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Facts and Fallacies of Software Engineering (Agile Software Development) [Paperback]

Robert L. Glass
4.0 out of 5 stars  See all reviews (5 customer reviews)
Price: £28.99 & FREE Delivery in the UK. Details
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Book Description

28 Oct 2002 0321117425 978-0321117427 1

The practice of building software is a “new kid on the block” technology. Though it may not seem this way for those who have been in the field for most of their careers, in the overall scheme of professions, software builders are relative “newbies.”

In the short history of the software field, a lot of facts have been identified, and a lot of fallacies promulgated. Those facts and fallacies are what this book is about.

There’s a problem with those facts–and, as you might imagine, those fallacies. Many of these fundamentally important facts are learned by a software engineer, but over the short lifespan of the software field, all too many of them have been forgotten. While reading Facts and Fallacies of Software Engineering, you may experience moments of “Oh, yes, I had forgotten that,” alongside some “Is that really true?” thoughts.

The author of this book doesn’t shy away from controversy. In fact, each of the facts and fallacies is accompanied by a discussion of whatever controversy envelops it. You may find yourself agreeing with a lot of the facts and fallacies, yet emotionally disturbed by a few of them! Whether you agree or disagree, you will learn why the author has been called “the premier curmudgeon of software practice.”

These facts and fallacies are fundamental to the software building field–forget or neglect them at your peril!


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Product details

  • Paperback: 224 pages
  • Publisher: Addison Wesley; 1 edition (28 Oct 2002)
  • Language: English
  • ISBN-10: 0321117425
  • ISBN-13: 978-0321117427
  • Product Dimensions: 18.5 x 1.5 x 22.9 cm
  • Average Customer Review: 4.0 out of 5 stars  See all reviews (5 customer reviews)
  • Amazon Bestsellers Rank: 498,519 in Books (See Top 100 in Books)
  • See Complete Table of Contents

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Product Description

From the Back Cover

The practice of building software is a “new kid on the block” technology. Though it may not seem this way for those who have been in the field for most of their careers, in the overall scheme of professions, software builders are relative “newbies.”

In the short history of the software field, a lot of facts have been identified, and a lot of fallacies promulgated. Those facts and fallacies are what this book is about.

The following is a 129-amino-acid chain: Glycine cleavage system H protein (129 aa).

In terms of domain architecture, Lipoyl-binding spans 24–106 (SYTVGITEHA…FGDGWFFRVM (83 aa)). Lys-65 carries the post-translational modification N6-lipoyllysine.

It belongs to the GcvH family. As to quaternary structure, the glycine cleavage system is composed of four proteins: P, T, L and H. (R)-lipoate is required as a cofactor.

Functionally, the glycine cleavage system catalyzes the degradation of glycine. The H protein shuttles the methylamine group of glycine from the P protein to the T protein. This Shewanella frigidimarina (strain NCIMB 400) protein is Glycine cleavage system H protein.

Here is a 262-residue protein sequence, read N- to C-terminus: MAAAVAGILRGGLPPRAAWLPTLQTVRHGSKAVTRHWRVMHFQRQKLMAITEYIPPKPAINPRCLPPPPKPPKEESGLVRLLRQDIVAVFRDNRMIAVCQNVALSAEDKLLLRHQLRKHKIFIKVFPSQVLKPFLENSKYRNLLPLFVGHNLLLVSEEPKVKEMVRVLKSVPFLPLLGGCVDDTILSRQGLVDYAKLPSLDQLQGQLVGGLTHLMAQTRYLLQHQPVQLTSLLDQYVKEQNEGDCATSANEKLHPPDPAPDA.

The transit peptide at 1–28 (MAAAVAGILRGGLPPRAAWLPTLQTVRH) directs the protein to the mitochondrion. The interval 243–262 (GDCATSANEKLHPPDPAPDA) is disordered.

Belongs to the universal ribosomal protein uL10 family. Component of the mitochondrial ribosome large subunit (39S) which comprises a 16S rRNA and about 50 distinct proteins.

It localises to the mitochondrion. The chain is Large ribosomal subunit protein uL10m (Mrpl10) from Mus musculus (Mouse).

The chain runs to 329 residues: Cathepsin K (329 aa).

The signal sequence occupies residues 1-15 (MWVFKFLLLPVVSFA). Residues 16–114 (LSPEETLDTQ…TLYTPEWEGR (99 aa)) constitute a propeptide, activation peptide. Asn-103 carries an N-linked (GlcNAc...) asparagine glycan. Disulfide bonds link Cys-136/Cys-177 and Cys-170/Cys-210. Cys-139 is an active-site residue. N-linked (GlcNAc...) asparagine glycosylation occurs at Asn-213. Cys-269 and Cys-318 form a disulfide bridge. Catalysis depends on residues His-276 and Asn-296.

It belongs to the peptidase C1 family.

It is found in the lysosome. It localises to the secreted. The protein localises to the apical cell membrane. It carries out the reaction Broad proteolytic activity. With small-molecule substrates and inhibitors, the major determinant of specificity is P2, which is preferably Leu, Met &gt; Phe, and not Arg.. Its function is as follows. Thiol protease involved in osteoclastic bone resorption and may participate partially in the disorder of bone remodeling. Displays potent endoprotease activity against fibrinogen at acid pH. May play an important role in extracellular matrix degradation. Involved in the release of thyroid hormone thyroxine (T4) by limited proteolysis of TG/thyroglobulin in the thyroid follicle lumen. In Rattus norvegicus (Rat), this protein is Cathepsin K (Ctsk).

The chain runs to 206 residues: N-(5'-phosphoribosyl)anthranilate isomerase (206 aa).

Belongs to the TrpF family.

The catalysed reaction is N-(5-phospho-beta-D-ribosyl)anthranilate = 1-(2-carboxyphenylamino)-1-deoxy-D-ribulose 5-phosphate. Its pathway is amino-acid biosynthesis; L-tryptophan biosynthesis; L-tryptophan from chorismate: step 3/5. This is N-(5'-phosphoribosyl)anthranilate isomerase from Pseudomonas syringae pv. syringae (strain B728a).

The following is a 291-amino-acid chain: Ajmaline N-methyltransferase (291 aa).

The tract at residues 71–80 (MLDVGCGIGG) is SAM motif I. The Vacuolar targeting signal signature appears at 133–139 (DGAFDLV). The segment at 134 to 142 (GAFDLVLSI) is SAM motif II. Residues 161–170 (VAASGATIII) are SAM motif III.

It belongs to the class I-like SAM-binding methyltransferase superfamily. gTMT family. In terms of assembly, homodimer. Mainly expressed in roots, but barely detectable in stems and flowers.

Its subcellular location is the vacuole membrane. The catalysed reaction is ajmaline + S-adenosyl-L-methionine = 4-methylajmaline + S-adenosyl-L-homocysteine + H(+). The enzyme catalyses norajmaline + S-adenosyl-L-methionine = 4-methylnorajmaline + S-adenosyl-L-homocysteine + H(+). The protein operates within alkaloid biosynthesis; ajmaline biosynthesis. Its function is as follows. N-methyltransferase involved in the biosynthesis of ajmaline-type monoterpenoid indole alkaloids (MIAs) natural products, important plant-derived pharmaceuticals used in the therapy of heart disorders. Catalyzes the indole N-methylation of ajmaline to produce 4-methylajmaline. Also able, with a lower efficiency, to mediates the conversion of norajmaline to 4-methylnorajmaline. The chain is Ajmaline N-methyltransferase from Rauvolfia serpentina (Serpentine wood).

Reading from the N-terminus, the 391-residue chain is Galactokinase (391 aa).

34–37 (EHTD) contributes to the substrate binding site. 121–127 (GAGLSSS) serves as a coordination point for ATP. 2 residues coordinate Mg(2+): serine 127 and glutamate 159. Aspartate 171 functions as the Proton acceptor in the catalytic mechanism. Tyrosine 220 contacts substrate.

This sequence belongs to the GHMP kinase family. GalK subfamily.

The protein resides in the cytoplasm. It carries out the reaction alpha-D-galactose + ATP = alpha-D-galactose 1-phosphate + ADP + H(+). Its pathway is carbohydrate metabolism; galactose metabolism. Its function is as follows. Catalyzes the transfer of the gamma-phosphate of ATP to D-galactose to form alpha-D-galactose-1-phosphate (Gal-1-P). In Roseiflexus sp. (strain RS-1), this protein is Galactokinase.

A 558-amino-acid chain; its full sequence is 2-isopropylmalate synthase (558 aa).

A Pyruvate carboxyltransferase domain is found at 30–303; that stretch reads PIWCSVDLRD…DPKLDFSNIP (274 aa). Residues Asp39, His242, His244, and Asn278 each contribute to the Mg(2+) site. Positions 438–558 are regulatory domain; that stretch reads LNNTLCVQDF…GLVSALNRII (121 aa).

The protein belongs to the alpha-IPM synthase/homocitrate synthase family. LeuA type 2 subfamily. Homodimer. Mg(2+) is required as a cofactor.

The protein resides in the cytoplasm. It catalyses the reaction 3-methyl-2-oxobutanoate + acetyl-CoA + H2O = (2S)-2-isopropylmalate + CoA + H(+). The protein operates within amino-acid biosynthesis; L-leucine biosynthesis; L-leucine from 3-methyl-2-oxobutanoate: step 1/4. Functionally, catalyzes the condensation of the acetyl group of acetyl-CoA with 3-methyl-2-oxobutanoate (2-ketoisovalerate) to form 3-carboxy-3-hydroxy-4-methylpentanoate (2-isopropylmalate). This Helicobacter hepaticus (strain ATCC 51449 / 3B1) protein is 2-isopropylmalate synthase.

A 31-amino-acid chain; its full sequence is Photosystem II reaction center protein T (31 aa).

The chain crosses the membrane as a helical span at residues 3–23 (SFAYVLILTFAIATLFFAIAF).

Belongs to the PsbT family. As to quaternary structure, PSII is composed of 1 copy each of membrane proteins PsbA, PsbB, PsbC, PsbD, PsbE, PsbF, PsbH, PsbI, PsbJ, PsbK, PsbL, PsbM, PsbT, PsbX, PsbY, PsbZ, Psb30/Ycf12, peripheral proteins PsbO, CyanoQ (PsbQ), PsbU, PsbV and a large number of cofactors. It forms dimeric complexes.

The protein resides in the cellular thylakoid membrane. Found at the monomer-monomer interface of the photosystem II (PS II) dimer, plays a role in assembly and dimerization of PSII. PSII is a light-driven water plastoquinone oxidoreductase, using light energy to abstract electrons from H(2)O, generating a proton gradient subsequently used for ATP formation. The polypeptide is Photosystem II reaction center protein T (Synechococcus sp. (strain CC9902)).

There’s a problem with those facts–and, as you might imagine, those fallacies. Many of these fundamentally important facts are learned by a software engineer, but over the short lifespan of the software field, all too many of them have been forgotten. While reading Facts and Fallacies of Software Engineering, you may experience moments of “Oh, yes, I had forgotten that,” alongside some “Is that really true?” thoughts.

The author of this book doesn’t shy away from controversy. In fact, each of the facts and fallacies is accompanied by a discussion of whatever controversy envelops it. You may find yourself agreeing with a lot of the facts and fallacies, yet emotionally disturbed by a few of them! Whether you agree or disagree, you will learn why the author has been called “the premier curmudgeon of software practice.”

These facts and fallacies are fundamental to the software building field–forget or neglect them at your peril!

About the Author

Robert Glass is the founder of Computing Trends. He has written more than a dozen books on software engineering and on the lessons of computing failures. Robert is trusted by many as a leading authority on software engineering, especially by those who read his columns in Communications of the ACM and IEEE Software. Robert also publishes a newsletter, The Software Practitioner, and speaks frequently at software engineering events.



0321117425AB09232002

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Customer Reviews

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Most Helpful Customer Reviews
3 of 3 people found the following review helpful
5.0 out of 5 stars Highly recommended!!! 5 Dec 2002
By A Customer
Format:Paperback
This is a great book! Obviously written be somebody who loves software development but who is amazed at how certain things don't change no matter how fast the tools and technology change around us.